The use of libraries and information centres by agricultural researchers and extension workers in Zimbabwe

  • Tinashe Mugwisi Department of Information Science University of South Africa P.Bag 392 Pretoria 003
Keywords: Agriculture, libraries research, extension, Zimbabwe


Access to information through libraries and information centres among others, enhances the timeliness and quality of such information. This study sought to establish how information generated by both researchers and extension workers was being managed by the respective divisions for access and posterity. Data was collected through a questionnaire which was distributed to agricultural researchers and extension workers. Data was analysed using SPSS and content analysis. The results showed that the majority of researchers had access to libraries, while the majority of extension workers did not have access to library services. The absence of access to libraries confirms: why the majority of extension workers consulted print sources and departmental collections first, and their preference for using publications in disseminating information to farmers. The respondents also utilised alternative sources of information, including circulars from the ministry’s head office, personal and departmental collections, media sources (newspapers, radio, audio materials), and other libraries. University libraries were the most utilised alternative by 11% of the respondents. Libraries in NGOs, ICRISAT, FAO and SeedCo were also mentioned. The libraries of the ministry were generally not adequately equipped to support the information needs of researchers and extension workers, and although the Central Library’s strength was reflected in the availability of and access to databases, the inability of users to access these resources from other centres or institutes cancelled this advantage. The resources were only concentrated in one locality. The Ministry of Agriculture did not have a “visible policy” regarding the management of information generated by its departments. The study recommended the allocation of resources, both human and material and to maximise use of available electronic resources, which are otherwise underutilised.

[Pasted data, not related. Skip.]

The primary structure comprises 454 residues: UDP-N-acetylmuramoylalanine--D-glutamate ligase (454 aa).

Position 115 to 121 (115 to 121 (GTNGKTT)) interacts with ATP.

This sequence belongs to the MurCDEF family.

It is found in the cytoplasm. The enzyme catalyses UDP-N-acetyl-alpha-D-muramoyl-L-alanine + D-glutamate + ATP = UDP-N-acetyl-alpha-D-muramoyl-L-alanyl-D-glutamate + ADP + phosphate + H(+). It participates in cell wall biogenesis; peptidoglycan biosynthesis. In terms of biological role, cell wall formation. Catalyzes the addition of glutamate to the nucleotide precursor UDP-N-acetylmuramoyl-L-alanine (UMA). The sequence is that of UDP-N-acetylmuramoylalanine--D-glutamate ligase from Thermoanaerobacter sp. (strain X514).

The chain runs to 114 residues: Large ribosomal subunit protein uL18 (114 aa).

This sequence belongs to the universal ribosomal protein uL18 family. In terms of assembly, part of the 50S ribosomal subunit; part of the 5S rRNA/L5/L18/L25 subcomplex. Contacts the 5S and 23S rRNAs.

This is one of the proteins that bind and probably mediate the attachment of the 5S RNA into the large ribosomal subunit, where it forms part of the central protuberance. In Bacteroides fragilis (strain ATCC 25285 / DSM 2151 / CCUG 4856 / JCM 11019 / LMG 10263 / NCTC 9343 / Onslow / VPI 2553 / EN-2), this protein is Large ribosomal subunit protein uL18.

Author Biography

Tinashe Mugwisi, Department of Information Science University of South Africa P.Bag 392 Pretoria 003
Post-Doctoral FellowDepartment of Information ScienceUniversity of South Africa


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